Non-Equilibrium Disordered Quantum Systems

Structural disorder typically affects the dynamics of non-equilibrium quantum systems and leads to a variety of unique phenomena that are investigated at extremely low temperatures with new methods. The focus is on the physical realization of such systems in the form of amorphous solids, disordered crystals and spin glasses. Fundamental questions on the interplay of disorder and many-particle interaction, on the microscopic nature of low-lying states, on relaxation and decoherence channels, on dissipative dynamics and on the occurrence of complex collective phenomena are investigated. Current projects focus on the surprising influence of nuclear degrees of freedom on the dynamics of atomic tunnel systems in structurally disordered systems such as multicomponent glasses and polymers. In particular, the nonlinear response and phase coherence of such systems are investigated.

Phase Coherence and Energy Relaxation of Atomic Tunneling Systems

Phase coherence and energy relaxation of atomic tunneling systems in dielectric amorphous solids are investiged by means of polarisation echo experiments. The results of such measurements allow to draw conclusions of the distribution function of tunneling systems and their coupling with thermal phonons. At ultralow temperatures the interaction between tunneling systems and resulting collective tunneling processes are studied.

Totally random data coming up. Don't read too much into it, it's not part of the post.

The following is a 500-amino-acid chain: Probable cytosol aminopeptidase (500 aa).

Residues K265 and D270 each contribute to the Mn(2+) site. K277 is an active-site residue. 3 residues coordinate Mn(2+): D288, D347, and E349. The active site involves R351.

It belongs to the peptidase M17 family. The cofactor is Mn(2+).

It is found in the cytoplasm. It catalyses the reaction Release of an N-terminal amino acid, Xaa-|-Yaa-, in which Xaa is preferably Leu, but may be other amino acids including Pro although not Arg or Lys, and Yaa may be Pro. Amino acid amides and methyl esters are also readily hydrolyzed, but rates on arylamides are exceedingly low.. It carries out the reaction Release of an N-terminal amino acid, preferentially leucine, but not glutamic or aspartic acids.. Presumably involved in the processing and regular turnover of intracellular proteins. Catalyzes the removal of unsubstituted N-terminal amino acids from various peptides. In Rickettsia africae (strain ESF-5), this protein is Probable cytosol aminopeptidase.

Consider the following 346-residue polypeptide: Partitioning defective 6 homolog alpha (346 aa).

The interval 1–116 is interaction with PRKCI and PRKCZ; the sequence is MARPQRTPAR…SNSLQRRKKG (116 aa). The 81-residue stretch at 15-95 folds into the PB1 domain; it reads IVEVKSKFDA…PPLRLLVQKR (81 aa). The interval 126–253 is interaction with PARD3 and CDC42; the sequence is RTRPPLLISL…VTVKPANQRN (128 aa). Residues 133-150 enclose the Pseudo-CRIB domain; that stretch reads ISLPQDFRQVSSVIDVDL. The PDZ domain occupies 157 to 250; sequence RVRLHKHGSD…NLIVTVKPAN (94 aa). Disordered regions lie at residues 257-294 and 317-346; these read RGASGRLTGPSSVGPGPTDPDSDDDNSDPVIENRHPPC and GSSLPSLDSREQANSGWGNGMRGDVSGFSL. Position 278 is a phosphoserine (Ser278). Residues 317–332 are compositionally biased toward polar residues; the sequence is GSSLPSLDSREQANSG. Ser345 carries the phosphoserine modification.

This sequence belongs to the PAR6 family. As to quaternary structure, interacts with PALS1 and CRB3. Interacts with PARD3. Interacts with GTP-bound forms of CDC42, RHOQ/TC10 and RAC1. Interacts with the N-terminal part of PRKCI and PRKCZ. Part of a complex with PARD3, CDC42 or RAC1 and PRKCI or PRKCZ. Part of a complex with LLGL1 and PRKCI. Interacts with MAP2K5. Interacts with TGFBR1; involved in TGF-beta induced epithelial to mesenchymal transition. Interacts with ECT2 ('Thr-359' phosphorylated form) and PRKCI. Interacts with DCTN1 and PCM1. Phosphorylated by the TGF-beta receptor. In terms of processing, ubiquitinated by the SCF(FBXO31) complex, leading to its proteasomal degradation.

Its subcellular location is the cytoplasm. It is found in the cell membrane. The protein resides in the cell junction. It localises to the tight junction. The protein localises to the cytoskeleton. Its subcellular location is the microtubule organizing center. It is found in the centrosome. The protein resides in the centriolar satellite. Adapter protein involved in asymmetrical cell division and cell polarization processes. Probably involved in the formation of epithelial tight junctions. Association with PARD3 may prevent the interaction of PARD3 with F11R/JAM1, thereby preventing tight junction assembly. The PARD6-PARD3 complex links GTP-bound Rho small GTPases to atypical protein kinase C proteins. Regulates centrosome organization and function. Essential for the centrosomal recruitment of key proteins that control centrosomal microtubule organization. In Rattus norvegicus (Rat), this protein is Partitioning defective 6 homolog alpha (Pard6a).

Bulk Metallic Glasses at Ultralow Temperatures

Atomic tunneling systems in bulk metallic glasses  interact with phonons and conduction electrons. The latter interaction can be switched on and off in superconductive metallic glasses using sufficiently high magnetic fields. In this way renormalization effects of the density of states of tunneling systems by conduction electrons and electron induced relaxational processes can be studied.

Influnence of Nuclear Spin on Atomic Tunneling Systems

Glasses show a surprizing magnetic field dependence of their dielectric properties at ultralow temperatures. These effects are caused by nuclear moments and can be used to obtain detailed information about the largely unknown microscopic nature of atomic tunneling systems in amorphous solids. Measurements of the magnetic fingerprint of model glasses are performed at ultralow temperatures und compared to numerical calculations.

Noise as Signal

The thermal noise limits the precision of measurements but can also be used as an interesting and unique signal. Measurements of the dielectric noise at the glass transition are used to draw conclusions about the dynamics of structural units of glasses even under non-equilibrium conditions. In addition, the thermally driven current noise of metallic conductors is utilised the develop novel thermometers for ultralow temperatures.